Posts categorized as Science Live @ Te Papa

Science Live: Whalebirds – the mystery of the storm riders. Part 3. Prion lice

Giant body louse (male)

Here is the third instalment in our series of blogs all about prions!  This is in preparation for our upcoming Science Live event on Oct 22nd at 1:50 pm NZ time when you can accompany us into the lab via live streaming (a permanent link to the YouTube video can be found below).  For more details… Read more »

Science Live: Whalebirds – the mystery of the storm riders. Part 2. What’s in a name?

  • Elizabeth Crotty about to embark in a dissection.
  • Whale boat, Carnley Harbour. Te Papa object O.007069
  • Scrimshaw from Te Papa collection (GH003150/3)
  • Measuring the wing of a prion © Lizzy Crotty

Here is the second instalment in our series of blogs all about prions!  This is in preparation for our upcoming Science Live event on Oct 22nd at 1:50 pm NZ time when you can accompany us into the lab via live streaming (a permanent link to the YouTube video can be found below).  For more details… Read more »

Science Live: Whalebirds – the mystery of the storm riders. Part 1. Come join us!

Fairy Prion in flight. Photo © Phil Battley.

On August 13th scientists at Te Papa hosted their first Science Live event.  The public were able to accompany some of the Museum’s ichthyologists into the lab to watch them dissect and process a sunfish that was over 2m long!  Now they didn’t have crowds of people marching into the Tory Street labs (there just… Read more »

Can early years children learn from live science?

Max's sunfish drawing. Photographer: Becs Thomas © Tai Tamariki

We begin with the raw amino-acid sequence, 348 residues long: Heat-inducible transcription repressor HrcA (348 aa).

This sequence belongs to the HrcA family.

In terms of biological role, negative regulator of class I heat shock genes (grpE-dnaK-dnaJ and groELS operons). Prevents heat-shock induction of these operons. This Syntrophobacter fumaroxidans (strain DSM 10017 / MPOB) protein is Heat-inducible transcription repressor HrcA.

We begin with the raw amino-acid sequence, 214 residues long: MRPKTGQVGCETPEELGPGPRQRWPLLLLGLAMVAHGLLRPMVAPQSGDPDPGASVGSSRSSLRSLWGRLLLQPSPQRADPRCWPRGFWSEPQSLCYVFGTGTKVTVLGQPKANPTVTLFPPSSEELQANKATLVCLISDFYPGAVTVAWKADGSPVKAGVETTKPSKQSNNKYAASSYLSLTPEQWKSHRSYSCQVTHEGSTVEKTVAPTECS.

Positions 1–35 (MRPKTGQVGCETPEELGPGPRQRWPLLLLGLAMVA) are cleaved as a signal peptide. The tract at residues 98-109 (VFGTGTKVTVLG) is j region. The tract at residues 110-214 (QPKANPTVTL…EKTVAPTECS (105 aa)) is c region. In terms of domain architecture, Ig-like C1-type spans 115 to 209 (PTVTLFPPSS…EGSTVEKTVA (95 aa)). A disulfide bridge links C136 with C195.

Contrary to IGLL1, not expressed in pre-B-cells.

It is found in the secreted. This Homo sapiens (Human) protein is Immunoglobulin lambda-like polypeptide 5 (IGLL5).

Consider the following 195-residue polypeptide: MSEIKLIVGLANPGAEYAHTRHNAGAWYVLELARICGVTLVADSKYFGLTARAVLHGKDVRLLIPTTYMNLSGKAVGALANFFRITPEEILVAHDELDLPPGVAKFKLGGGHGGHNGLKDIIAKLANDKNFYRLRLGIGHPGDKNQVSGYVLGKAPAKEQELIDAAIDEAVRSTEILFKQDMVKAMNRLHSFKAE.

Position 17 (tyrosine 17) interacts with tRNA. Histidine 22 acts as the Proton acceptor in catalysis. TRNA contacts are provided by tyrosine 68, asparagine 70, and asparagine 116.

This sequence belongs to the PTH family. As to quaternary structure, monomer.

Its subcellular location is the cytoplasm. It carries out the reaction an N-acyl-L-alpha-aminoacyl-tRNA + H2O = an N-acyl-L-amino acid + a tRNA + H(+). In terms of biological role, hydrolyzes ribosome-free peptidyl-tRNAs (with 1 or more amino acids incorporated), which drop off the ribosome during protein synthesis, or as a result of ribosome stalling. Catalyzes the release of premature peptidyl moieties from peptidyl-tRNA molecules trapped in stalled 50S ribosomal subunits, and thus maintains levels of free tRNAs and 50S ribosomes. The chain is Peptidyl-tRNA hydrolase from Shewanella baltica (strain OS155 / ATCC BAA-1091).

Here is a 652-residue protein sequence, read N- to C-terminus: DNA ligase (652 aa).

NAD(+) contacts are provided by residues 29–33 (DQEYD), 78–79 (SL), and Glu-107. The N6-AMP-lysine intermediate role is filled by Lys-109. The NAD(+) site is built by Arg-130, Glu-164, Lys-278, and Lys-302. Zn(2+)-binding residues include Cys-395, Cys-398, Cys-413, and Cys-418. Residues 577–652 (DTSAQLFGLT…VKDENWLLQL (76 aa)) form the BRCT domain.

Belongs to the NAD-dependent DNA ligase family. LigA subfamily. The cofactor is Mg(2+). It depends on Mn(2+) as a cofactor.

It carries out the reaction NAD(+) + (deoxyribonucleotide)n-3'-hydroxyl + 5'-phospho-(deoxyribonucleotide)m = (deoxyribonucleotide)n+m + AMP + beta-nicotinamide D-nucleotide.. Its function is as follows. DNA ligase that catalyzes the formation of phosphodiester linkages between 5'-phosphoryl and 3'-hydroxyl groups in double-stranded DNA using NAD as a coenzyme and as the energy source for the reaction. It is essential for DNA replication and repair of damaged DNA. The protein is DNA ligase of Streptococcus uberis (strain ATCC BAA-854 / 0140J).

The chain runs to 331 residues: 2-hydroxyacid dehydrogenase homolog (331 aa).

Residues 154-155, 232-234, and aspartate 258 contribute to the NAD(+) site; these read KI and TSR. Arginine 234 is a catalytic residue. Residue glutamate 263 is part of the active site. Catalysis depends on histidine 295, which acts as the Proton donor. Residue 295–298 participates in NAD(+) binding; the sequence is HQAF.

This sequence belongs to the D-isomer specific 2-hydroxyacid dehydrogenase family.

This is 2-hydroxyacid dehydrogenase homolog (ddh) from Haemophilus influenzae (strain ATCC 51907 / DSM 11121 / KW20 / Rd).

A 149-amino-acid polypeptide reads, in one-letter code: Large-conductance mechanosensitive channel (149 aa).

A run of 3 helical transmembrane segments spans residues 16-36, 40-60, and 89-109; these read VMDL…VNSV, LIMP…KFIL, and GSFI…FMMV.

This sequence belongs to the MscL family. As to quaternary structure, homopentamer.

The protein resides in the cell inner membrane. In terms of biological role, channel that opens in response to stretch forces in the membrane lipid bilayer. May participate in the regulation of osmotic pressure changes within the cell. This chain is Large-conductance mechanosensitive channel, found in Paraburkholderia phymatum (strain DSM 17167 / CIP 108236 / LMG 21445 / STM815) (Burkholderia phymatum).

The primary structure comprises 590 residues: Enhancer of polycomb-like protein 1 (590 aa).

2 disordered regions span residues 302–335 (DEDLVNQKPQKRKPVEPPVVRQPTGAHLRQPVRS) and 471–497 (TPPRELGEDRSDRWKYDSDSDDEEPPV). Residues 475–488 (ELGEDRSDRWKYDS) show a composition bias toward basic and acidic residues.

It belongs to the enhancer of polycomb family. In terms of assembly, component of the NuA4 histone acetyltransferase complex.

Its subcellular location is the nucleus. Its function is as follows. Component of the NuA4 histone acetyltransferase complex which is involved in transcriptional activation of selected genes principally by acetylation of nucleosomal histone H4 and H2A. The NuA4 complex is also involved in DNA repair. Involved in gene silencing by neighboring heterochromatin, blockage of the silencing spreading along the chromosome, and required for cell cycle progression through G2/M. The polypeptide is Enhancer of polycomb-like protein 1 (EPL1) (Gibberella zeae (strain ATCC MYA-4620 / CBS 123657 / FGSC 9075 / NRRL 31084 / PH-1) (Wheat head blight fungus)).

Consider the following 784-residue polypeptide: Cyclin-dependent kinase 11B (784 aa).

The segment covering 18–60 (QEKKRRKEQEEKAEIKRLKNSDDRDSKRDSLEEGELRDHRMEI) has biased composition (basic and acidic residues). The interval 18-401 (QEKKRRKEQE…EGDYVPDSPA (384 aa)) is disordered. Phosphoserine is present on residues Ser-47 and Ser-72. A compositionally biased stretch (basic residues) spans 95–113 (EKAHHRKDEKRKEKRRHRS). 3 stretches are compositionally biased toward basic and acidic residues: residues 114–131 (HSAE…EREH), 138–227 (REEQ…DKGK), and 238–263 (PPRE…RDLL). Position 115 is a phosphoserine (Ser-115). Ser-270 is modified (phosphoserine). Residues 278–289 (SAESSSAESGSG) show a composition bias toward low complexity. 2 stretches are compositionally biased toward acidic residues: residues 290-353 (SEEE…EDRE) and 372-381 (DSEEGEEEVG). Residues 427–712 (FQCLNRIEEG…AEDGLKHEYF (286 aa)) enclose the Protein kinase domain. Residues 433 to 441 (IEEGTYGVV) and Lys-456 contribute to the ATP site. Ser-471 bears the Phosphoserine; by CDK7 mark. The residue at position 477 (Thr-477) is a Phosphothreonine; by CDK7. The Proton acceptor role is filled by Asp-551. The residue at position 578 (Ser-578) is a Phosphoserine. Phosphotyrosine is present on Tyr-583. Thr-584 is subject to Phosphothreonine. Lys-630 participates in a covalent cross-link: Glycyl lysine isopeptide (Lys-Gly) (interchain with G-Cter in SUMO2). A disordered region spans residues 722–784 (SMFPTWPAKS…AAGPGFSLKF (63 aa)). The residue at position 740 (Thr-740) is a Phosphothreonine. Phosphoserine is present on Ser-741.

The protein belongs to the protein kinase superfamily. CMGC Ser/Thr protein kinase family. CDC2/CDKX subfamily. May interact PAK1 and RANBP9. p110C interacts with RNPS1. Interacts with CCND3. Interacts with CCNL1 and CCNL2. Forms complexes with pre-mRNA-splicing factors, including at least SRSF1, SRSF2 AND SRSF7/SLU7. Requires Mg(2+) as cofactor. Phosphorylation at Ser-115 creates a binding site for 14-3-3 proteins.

Our sunfish science extravaganza was a huge hit with adult science enthusiasts from across New Zealand – and worldwide! But could the same setup work for very young children? Mel Dash, one of Te Papa’s audience engagement team, had the inspired idea of inviting the 3 and 4 year olds from Tai Tamariki Kindergarten, to… Read more »

Sunfish: what do we know?

Te Papa and Auckland Museum scientists discuss how to proceed with the sunfish dissection. Photographer: Ruth Hendry © Te Papa

What have we learnt from our day of sunfish science? Sunfish are very hard to sex! The best we can say is that it’s a boy. We think. We’ll have to wait for the test results to determine conclusively whether it’s male or female. Jellyfish are delicious Although we can’t quiz a sunfish on their… Read more »

Last meal

Tom Trnski has had a good look inside our sunfish’s stomach. He’s discovered that the last meal the sunfish probably ate was jellyfish – tasty for sunfish, but not so tasty for us! Inside the stomach were several long jellyfish tentacles. There were even some still inside the mouth! It looks like the sunfish probably… Read more »

It’s a boy!

We think. Tom and Andrew have identified tissue from the sunfish’s gonads, which they believe to be testicular tissue. Gonad tissue in adult female sunfish is pink. Gonad tissue in adult male sunfish is white. However, our sharp-tail sunfish is an immature specimen and in immature sunfish the gonad tissue is…pink regardless of the sex!… Read more »

Scientists from Auckland Museum and Te Papa are busy preparing the sharp-tail sunfish for dissection. We have our own photographers and photographers from the Dominion Post taking images of the specimen. This will help us to record what the specimen looked like as soon as it was taken from the freezer. Over time, whether the specimen… Read more »

Sunfish science is live and online!

Scientists measuring the sharp-tail sunfish. Photographer: Ruth Hendry (c) Te Papa

Our livestream is now over. Thanks for joining in! We’ll put the video online once we have uploaded it. You can view it here: http://webcast.tepapa.govt.nz/mediasite/catalog/catalogs/SunFish Due to popular demand from you, we’ve started the livestream early. Watch live here: http://webcast.tepapa.govt.nz/mediasite/catalog/catalogs/SunFish You can watch on your mobile or your desktop. Even better, soon you’ll be able… Read more »